Galilean

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Generically, a Galilean is an inhabitant of Galilee. Historically, a Galilean dialect of Jewish Palestinian Aramaic was spoken there. Later, the term was used as a contemptuous synonym for the early Christians by pagan reactionaries such as the Roman Emperor Julian.

The Galilee up until the time of Jesus[edit]

After some early expeditions to Galilee to save the Jews there from attack, the Hasmonean rulers conquered Galilee and added it to their kingdom.

The Pharisaic scholars of Judaism, centered in Jerusalem and Judea, found the Galileans to be insufficiently concerned about the details of Jewish observance-for example, the rules of Sabbath rest. The Talmud says that Yohanan ben Zakkai, a great Pharisee of the first century, was assigned to a post in Galilee during his training. In eighteen years he was asked only two questions of Jewish law, causing him to lament "O Galilee, O Galilee, in the end you shall be filled with wrongdoers!"[1]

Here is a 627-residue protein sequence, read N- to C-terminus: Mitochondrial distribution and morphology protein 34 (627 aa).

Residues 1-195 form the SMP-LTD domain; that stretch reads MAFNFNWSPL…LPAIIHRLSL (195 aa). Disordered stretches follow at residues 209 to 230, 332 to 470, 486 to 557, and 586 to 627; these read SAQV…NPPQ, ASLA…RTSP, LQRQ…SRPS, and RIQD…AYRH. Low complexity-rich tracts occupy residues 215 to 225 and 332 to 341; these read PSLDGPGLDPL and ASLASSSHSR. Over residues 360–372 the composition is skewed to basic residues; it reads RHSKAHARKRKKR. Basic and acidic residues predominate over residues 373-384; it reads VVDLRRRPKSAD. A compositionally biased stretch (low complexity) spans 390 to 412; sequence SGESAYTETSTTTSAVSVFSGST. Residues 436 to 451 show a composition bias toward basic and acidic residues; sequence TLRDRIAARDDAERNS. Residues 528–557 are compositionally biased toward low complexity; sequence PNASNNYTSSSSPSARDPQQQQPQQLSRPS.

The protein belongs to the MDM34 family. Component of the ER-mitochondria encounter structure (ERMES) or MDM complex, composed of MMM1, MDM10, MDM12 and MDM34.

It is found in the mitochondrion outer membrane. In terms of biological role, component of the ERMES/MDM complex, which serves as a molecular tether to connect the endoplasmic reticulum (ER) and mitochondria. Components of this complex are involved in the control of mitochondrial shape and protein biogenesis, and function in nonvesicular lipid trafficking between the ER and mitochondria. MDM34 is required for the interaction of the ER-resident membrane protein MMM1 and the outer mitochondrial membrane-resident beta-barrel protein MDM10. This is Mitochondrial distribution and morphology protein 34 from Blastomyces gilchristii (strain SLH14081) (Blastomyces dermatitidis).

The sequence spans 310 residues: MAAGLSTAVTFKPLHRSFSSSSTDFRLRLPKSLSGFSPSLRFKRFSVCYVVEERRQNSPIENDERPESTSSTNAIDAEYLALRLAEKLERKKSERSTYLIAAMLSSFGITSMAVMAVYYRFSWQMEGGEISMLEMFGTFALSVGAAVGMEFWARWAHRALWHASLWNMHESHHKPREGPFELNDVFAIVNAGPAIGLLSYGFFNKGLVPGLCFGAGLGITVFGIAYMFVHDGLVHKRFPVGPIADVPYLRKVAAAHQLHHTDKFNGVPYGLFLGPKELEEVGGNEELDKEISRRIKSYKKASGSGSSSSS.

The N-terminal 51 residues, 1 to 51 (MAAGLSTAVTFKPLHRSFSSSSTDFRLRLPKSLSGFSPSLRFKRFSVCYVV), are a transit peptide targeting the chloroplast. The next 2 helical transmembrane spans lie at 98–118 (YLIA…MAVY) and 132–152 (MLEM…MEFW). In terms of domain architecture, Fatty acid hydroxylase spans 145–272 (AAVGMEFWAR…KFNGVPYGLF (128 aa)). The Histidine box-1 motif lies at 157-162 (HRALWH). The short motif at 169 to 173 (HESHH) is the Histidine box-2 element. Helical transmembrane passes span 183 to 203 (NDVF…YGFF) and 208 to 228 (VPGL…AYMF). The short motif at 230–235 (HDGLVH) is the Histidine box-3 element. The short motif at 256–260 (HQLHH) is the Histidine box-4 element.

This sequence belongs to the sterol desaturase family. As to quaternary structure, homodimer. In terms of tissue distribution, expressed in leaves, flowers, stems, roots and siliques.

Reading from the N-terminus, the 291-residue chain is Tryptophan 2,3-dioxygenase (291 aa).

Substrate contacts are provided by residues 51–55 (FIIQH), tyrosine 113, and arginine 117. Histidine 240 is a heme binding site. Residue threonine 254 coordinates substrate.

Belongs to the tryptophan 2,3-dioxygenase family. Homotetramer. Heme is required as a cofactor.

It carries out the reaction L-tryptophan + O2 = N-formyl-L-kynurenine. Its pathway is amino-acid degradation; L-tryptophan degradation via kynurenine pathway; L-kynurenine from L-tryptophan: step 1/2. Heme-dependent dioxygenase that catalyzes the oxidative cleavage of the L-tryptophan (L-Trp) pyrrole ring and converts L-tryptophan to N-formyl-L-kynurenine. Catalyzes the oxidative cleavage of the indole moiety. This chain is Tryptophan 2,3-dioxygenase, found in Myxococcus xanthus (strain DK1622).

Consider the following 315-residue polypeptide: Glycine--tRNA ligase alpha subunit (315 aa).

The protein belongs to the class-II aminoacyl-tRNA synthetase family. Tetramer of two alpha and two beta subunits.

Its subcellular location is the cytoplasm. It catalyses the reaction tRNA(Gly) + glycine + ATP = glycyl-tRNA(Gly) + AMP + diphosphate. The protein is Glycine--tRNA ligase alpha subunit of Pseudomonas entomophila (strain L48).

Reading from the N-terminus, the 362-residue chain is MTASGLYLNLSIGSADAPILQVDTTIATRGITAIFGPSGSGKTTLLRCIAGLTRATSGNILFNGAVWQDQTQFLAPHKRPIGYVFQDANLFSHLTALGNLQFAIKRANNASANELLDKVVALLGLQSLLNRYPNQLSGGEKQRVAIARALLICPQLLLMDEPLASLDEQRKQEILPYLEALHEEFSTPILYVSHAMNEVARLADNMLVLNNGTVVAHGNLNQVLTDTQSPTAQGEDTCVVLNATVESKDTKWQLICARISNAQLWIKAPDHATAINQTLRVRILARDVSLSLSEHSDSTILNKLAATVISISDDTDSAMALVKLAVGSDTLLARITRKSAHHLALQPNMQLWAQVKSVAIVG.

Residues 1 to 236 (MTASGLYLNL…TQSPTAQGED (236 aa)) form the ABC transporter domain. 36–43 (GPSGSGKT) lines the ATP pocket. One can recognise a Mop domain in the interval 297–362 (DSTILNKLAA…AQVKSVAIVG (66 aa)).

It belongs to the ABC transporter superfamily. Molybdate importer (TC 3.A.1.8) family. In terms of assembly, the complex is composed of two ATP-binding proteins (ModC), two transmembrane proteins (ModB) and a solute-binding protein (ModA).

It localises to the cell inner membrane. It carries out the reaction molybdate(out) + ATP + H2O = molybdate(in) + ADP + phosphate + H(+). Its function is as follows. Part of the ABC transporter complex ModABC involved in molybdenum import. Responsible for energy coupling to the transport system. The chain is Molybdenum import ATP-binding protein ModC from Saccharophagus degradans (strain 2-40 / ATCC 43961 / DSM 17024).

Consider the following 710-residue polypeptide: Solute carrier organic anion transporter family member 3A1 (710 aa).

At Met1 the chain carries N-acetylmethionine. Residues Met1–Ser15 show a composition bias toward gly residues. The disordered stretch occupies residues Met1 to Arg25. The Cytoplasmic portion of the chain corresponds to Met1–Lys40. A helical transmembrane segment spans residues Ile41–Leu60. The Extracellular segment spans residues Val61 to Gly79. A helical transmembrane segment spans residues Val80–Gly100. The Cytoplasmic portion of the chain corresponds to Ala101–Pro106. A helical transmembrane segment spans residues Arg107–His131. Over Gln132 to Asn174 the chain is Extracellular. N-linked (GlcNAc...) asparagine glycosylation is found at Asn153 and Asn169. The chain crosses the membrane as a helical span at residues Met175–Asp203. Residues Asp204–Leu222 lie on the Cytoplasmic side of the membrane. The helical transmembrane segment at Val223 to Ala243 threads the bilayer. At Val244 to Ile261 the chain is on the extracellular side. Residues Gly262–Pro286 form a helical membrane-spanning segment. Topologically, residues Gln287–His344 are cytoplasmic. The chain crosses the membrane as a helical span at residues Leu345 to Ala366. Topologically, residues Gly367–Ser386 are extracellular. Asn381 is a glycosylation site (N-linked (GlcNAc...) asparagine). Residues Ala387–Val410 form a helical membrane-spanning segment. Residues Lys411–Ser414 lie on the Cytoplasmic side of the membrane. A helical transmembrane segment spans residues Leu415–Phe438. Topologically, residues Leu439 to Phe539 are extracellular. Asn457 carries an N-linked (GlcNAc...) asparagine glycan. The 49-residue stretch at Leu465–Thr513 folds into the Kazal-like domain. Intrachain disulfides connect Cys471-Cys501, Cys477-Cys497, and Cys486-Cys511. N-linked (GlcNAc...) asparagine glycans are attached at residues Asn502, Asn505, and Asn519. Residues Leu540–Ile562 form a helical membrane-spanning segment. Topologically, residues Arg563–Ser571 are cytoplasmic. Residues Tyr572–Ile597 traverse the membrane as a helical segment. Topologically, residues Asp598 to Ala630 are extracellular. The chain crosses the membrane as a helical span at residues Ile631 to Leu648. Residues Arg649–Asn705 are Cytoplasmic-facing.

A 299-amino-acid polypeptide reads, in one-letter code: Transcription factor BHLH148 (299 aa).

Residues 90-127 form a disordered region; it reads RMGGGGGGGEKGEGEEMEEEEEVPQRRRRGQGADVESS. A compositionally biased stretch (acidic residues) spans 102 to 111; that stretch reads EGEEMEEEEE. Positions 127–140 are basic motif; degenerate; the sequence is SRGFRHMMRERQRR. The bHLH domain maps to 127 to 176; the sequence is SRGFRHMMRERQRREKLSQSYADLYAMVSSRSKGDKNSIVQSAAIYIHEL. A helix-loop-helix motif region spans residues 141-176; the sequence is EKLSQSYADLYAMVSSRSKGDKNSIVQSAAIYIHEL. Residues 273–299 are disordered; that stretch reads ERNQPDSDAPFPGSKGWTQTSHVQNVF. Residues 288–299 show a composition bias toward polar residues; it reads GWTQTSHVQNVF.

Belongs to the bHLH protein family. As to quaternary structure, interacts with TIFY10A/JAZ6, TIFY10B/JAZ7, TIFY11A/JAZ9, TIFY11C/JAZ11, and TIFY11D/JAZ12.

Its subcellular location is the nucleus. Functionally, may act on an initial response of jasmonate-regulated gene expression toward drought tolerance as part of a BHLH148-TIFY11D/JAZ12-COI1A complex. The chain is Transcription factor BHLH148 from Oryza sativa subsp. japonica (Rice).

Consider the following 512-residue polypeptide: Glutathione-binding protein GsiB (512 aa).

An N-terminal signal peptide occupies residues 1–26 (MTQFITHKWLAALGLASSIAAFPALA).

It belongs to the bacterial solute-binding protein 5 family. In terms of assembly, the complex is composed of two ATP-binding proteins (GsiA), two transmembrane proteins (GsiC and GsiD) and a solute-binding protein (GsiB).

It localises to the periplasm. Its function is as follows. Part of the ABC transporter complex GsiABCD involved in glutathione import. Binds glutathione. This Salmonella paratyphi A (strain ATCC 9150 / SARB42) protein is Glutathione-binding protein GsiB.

The Pharisaic criticism of Galileans is mirrored in the New Testament, in which Galilean religious passion is compared favorably against the minute concerns of Judean legal scholars, see for example Woes of the Pharisees. This was the heart of a friendly "crosstown" rivalry existing between Galilean Zealots and Judean Pharisees.

During the Great Rebellion (66-70 CE) the Galileans and Idumeans were the most adamant fighters against Rome; they fought the Romans to the death when many Judeans were ready to accept peace terms.

Other meanings[edit]

Galileans (or Galilæans) were also the members of a fanatical sect (Zealots), followers of Judas of Galilee, who fiercely resented the taxation of the Romans, and whose violence contributed to induce the latter to vow the extermination of the whole race.[2]

Galilean, as an adjective, describes some aspects of mathematics or astronomy associated with Galileo: see for example Galilean moons and Galilean transformation.

See Also[edit]

References[edit]

  1. ^ Jerusalem Talmud Shabbat 16:7, 15d
  2. ^  One or more of the preceding sentences incorporates text from a publication now in the public domainWood, James, ed. (1907). "Galilæans". The Nuttall Encyclopædia. London and New York: Frederick Warne.